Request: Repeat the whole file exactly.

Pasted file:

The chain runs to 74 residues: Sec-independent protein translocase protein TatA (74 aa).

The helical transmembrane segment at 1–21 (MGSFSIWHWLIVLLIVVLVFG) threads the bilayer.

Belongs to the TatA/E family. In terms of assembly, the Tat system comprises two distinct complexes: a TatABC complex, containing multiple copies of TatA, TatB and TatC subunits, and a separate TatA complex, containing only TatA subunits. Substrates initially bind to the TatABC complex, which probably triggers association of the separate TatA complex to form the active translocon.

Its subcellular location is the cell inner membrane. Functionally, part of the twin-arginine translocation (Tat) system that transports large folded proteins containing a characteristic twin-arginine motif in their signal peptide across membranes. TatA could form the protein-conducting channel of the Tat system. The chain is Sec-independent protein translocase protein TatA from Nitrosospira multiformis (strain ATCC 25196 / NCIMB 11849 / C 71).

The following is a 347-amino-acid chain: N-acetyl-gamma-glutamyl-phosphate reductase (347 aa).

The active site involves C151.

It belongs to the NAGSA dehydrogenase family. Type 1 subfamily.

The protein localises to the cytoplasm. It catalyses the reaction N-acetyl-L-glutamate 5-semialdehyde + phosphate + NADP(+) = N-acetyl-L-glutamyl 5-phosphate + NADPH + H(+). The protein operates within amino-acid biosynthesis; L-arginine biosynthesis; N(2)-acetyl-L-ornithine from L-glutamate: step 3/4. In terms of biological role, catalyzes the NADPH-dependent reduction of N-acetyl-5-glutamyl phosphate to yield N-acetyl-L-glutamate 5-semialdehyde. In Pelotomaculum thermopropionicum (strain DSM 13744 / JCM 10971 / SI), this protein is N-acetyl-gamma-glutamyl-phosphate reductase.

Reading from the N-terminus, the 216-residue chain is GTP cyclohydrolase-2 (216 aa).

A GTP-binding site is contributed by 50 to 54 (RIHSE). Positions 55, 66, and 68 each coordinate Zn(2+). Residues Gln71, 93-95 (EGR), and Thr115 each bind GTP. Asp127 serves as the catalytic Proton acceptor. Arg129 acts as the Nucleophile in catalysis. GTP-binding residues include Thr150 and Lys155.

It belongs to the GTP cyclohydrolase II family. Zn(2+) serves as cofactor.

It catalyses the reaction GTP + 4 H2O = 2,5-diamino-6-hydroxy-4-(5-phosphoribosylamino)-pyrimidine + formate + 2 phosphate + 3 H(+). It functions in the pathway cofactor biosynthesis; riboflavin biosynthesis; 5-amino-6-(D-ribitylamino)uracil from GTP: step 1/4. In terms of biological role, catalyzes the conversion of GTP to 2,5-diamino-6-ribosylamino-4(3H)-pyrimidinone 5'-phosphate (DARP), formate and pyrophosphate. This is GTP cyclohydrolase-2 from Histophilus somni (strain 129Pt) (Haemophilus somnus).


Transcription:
The chain runs to 74 residues: Sec-independent protein translocase protein TatA (74 aa).

The helical transmembrane segment at 1–21 (MGSFSIWHWLIVLLIVVLVFG) threads the bilayer.

Belongs to the TatA/E family. In terms of assembly, the Tat system comprises two distinct complexes: a TatABC complex, containing multiple copies of TatA, TatB and TatC subunits, and a separate TatA complex, containing only TatA subunits. Substrates initially bind to the TatABC complex, which probably triggers association of the separate TatA complex to form the active translocon.

Its subcellular location is the cell inner membrane. Functionally, part of the twin-arginine translocation (Tat) system that transports large folded proteins containing a characteristic twin-arginine motif in their signal peptide across membranes. TatA could form the protein-conducting channel of the Tat system. The chain is Sec-independent protein translocase protein TatA from Nitrosospira multiformis (strain ATCC 25196 / NCIMB 11849 / C 71).

The following is a 347-amino-acid chain: N-acetyl-gamma-glutamyl-phosphate reductase (347 aa).

The active site involves C151.

It belongs to the NAGSA dehydrogenase family. Type 1 subfamily.

The protein localises to the cytoplasm. It catalyses the reaction N-acetyl-L-glutamate 5-semialdehyde + phosphate + NADP(+) = N-acetyl-L-glutamyl 5-phosphate + NADPH + H(+). The protein operates within amino-acid biosynthesis; L-arginine biosynthesis; N(2)-acetyl-L-ornithine from L-glutamate: step 3/4. In terms of biological role, catalyzes the NADPH-dependent reduction of N-acetyl-5-glutamyl phosphate to yield N-acetyl-L-glutamate 5-semialdehyde. In Pelotomaculum thermopropionicum (strain DSM 13744 / JCM 10971 / SI), this protein is N-acetyl-gamma-glutamyl-phosphate reductase.

Reading from the N-terminus, the 216-residue chain is GTP cyclohydrolase-2 (216 aa).

A GTP-binding site is contributed by 50 to 54 (RIHSE). Positions 55, 66, and 68 each coordinate Zn(2+). Residues Gln71, 93-95 (EGR), and Thr115 each bind GTP. Asp127 serves as the catalytic Proton acceptor. Arg129 acts as the Nucleophile in catalysis. GTP-binding residues include Thr150 and Lys155.

It belongs to the GTP cyclohydrolase II family. Zn(2+) serves as cofactor.

It catalyses the reaction GTP + 4 H2O = 2,5-diamino-6-hydroxy-4-(5-phosphoribosylamino)-pyrimidine + formate + 2 phosphate + 3 H(+). It functions in the pathway cofactor biosynthesis; riboflavin biosynthesis; 5-amino-6-(D-ribitylamino)uracil from GTP: step 1/4. In terms of biological role, catalyzes the conversion of GTP to 2,5-diamino-6-ribosylamino-4(3H)-pyrimidinone 5'-phosphate (DARP), formate and pyrophosphate. This is GTP cyclohydrolase-2 from Histophilus somni (strain 129Pt) (Haemophilus somnus).